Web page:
JASON FEKETE, Postmedia News reports:
Tired of email promises that a fortune awaits you in an offshore account? What about cellphone calls that you've won a luxurious vacation but must act immediately? Damn that spam.
Help, however, is on the way. The federal government is preparing to launch a spam reporting centre (SRC) that will crack down on the illegal and annoying calls, texts and email messages that flood Canadians' cellphones, inboxes and social network accounts such as Facebook and Twitter.
Private-sector bids closed this week on helping the government to establish and to operate a facility that observers say is desperately needed to meet international standards and eliminate Canada's reputation as a spammer haven.
Industry Canada is developing a division that will be responsible for identifying and analyzing trends in spam and related threats to electronic commerce.
The government, which has allocated $700,000 annually to operate the facility, believes spam is an increasing threat to the Canadian economy because it can undermine consumer confidence in the online marketplace and erode productivity.
Dubbed "The Freezer," the new centre will accept unsolicited electronic messages forwarded by individuals, businesses and organizations in Canada, including spam, malware (malicious software), spyware, short message services (SMS), and false and misleading representations involving the use of any means of telecommunications, according to Industry Canada.
Every day, tens of millions of spam emails are sent to digital addresses in Canada, although Internet Service Providers catch a large majority of them with filters.
The Freezer is to field reports and complaints of spam and related electronic threats and collect information that's either voluntarily provided or publicly available. The information could then be used as evidence of potential violations and assist enforcement agencies in levying fines or other penalties.
It's unbelievable that here we are, 2012, and Canada still ostensibly allows this activity to go on with no repercussions," said Neil Schwartzman, a consultant and member of a federal task force in 2005 that made recommendations on how to curb spamming in Canada. "There are spam gangs in Canada. There are absolutely spammers here."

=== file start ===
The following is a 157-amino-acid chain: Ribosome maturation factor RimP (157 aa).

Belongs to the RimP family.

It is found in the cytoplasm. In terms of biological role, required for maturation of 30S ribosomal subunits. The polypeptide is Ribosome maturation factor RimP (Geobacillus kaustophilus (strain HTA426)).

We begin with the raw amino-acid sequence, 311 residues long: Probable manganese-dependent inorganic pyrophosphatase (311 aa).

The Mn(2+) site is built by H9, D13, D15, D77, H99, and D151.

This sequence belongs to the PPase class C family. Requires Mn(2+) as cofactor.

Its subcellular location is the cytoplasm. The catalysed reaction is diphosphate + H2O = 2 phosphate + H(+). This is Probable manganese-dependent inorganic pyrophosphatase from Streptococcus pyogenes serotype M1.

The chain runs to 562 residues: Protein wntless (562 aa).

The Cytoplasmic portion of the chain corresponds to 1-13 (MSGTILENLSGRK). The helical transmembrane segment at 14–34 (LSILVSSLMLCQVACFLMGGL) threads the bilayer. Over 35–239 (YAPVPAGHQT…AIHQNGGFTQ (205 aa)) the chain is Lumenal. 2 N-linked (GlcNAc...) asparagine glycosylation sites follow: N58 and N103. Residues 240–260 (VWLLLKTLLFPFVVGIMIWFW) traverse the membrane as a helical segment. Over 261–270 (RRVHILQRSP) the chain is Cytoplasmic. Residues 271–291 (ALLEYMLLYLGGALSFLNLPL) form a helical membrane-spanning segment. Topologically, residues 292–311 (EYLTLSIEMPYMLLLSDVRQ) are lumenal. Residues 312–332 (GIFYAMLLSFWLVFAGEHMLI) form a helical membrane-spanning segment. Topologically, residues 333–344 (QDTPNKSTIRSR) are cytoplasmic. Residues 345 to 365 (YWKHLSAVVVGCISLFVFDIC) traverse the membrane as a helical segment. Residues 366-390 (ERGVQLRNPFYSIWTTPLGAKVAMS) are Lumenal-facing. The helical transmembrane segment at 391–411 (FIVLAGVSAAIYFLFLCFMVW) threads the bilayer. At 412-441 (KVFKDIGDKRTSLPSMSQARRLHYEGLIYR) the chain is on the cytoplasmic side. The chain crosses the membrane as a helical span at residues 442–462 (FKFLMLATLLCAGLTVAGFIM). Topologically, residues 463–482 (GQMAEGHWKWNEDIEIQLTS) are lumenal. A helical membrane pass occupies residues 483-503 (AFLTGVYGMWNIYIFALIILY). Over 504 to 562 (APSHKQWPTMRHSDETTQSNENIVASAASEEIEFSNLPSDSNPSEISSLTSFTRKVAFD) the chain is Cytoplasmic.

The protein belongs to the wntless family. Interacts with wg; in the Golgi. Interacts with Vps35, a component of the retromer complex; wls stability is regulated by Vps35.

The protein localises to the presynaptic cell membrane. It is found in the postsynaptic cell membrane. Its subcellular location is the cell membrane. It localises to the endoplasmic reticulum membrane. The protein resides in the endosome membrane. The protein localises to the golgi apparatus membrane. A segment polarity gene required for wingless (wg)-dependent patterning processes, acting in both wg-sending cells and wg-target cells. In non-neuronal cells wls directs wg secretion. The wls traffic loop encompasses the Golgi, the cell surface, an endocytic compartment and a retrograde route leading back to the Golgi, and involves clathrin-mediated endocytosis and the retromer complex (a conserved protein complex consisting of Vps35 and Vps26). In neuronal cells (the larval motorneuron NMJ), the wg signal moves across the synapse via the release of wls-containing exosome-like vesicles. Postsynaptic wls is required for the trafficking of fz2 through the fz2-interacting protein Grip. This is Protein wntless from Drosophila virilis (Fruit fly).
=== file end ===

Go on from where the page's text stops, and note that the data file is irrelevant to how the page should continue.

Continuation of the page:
The federal Conservative government passed antispam legislation in 2010 that's designed to combat threats to the online economy, but it hasn't yet come into force. The bill, which proposed to establish penalties in the millions of dollars and would pave the way for the reporting facility, likely will take effect when The Freezer is operational. There's no immediate timeline for when the centre will be up and running.
Three agencies are responsible for using the information collected by the spam reporting centre and enforcing the penalties: the Canadian Radio-television and Telecommunications Commission (CRTC), the Competition Bureau and the Office of the Privacy Commissioner.
The CRTC will be responsible for investigating the sending of unsolicited commercial electronic messages and installation of software without consent, while the Competition Bureau will address "false or misleading representations and deceptive marketing practices in the electronic marketplace."
The privacy commissioner will focus on the collection of personal information through illicit access to people's computer systems and "electronic address harvesting" that sees bulk email lists compiled by computer programs.
Tom Copeland, chairman of the Canadian Association of Internet Providers and member of the spam task force, said the government and private sector alike are worried about consumers being spooked by spam.
"One of our concerns was the way (spam) would lessen people's confidence in e-commerce and if something wasn't done about it people would just say 'I'm not going to buy online, I'm not going to do my banking online,'" Copeland said.
An owner of a small Internet Service Provider in Ontario, Copeland said as much as 96 per cent of email traffic some days - millions of messages daily - that goes through his ISP is spam, with most of it snared by filters.
"They (customers) get paranoid. They go beyond being cautious to the point that they basically go into e-commerce hibernation and they will not use the Internet for anything beyond surfing and a little email with the grandkids," he added.
The government's antispam law eventually will enable the CRTC to impose penalties of up to $1 million per violation for individuals, and $10 million for businesses. The Competition Bureau also can seek penalties under the Competition Act, which allows for penalties up to $750,000 for individuals and $10 million for businesses, with $1 million and $15 million per subsequent violation, respectively...